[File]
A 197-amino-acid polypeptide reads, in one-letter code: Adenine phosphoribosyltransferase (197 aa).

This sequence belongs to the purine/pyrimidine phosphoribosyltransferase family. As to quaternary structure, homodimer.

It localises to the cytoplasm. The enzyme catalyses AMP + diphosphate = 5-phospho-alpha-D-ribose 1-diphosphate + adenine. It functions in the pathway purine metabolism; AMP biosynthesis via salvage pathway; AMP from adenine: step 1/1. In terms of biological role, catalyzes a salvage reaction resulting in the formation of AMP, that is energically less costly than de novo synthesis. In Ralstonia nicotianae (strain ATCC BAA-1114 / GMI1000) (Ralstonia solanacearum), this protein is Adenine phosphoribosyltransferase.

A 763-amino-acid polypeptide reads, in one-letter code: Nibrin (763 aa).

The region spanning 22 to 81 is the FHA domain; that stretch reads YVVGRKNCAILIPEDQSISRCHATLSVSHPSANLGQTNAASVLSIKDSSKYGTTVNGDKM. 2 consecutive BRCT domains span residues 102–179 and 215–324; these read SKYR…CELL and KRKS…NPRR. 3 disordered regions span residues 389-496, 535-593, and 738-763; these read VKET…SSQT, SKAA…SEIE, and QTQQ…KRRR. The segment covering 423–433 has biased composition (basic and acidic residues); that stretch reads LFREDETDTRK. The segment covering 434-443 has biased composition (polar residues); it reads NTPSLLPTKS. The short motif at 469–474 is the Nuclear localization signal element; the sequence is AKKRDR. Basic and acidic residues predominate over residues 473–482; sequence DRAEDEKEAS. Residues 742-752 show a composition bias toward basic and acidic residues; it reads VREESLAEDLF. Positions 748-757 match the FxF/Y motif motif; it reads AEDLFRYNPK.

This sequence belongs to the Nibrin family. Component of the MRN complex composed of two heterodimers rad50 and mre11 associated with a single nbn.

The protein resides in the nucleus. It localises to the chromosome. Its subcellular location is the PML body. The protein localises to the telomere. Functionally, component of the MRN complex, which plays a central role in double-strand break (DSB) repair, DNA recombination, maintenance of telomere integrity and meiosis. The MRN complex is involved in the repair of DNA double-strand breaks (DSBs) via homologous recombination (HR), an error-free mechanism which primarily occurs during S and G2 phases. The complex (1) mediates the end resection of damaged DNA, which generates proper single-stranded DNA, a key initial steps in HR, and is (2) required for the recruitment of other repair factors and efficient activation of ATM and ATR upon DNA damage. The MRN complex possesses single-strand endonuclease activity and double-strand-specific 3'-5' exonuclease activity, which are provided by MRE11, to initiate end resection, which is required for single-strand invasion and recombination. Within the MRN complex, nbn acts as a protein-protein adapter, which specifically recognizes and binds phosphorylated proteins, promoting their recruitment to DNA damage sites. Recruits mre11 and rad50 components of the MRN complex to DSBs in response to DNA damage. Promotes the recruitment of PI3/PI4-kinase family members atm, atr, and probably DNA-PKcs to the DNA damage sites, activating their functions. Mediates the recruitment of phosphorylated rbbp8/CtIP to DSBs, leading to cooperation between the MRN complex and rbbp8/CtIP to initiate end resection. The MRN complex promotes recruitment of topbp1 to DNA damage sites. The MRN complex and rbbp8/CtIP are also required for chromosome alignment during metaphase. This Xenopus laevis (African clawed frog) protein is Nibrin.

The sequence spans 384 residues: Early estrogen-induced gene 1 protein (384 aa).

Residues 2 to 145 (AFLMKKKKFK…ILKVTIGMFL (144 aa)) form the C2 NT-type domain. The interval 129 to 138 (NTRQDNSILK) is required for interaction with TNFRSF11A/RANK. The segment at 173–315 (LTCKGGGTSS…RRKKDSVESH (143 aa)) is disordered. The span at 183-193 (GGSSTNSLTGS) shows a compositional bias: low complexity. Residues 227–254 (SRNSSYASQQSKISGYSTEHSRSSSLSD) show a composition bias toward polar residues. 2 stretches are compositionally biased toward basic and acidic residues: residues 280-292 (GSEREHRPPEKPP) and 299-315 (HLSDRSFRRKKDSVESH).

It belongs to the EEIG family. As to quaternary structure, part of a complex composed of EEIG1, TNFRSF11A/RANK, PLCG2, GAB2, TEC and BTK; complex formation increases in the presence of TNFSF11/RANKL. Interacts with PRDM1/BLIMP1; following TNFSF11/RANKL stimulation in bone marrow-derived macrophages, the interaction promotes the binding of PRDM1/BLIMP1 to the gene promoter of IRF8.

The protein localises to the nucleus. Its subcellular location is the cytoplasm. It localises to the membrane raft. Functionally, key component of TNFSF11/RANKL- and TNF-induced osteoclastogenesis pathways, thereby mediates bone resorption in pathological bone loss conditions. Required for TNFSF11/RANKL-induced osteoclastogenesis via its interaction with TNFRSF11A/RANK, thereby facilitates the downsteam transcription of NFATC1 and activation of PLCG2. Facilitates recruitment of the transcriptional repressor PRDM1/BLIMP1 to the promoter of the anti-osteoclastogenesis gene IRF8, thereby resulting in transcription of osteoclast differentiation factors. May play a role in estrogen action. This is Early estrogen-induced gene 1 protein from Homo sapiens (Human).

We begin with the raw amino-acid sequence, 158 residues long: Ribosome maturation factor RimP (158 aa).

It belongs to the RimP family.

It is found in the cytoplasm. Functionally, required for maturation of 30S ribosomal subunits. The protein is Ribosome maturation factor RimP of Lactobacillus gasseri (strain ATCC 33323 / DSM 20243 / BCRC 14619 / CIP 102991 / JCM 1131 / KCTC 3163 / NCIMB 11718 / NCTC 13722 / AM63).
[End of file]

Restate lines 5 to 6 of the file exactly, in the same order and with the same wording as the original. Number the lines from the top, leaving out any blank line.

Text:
The region spanning 22 to 81 is the FHA domain; that stretch reads YVVGRKNCAILIPEDQSISRCHATLSVSHPSANLGQTNAASVLSIKDSSKYGTTVNGDKM. 2 consecutive BRCT domains span residues 102–179 and 215–324; these read SKYR…CELL and KRKS…NPRR. 3 disordered regions span residues 389-496, 535-593, and 738-763; these read VKET…SSQT, SKAA…SEIE, and QTQQ…KRRR. The segment covering 423–433 has biased composition (basic and acidic residues); that stretch reads LFREDETDTRK. The segment covering 434-443 has biased composition (polar residues); it reads NTPSLLPTKS. The short motif at 469–474 is the Nuclear localization signal element; the sequence is AKKRDR. Basic and acidic residues predominate over residues 473–482; sequence DRAEDEKEAS. Residues 742-752 show a composition bias toward basic and acidic residues; it reads VREESLAEDLF. Positions 748-757 match the FxF/Y motif motif; it reads AEDLFRYNPK.

This sequence belongs to the Nibrin family. Component of the MRN complex composed of two heterodimers rad50 and mre11 associated with a single nbn.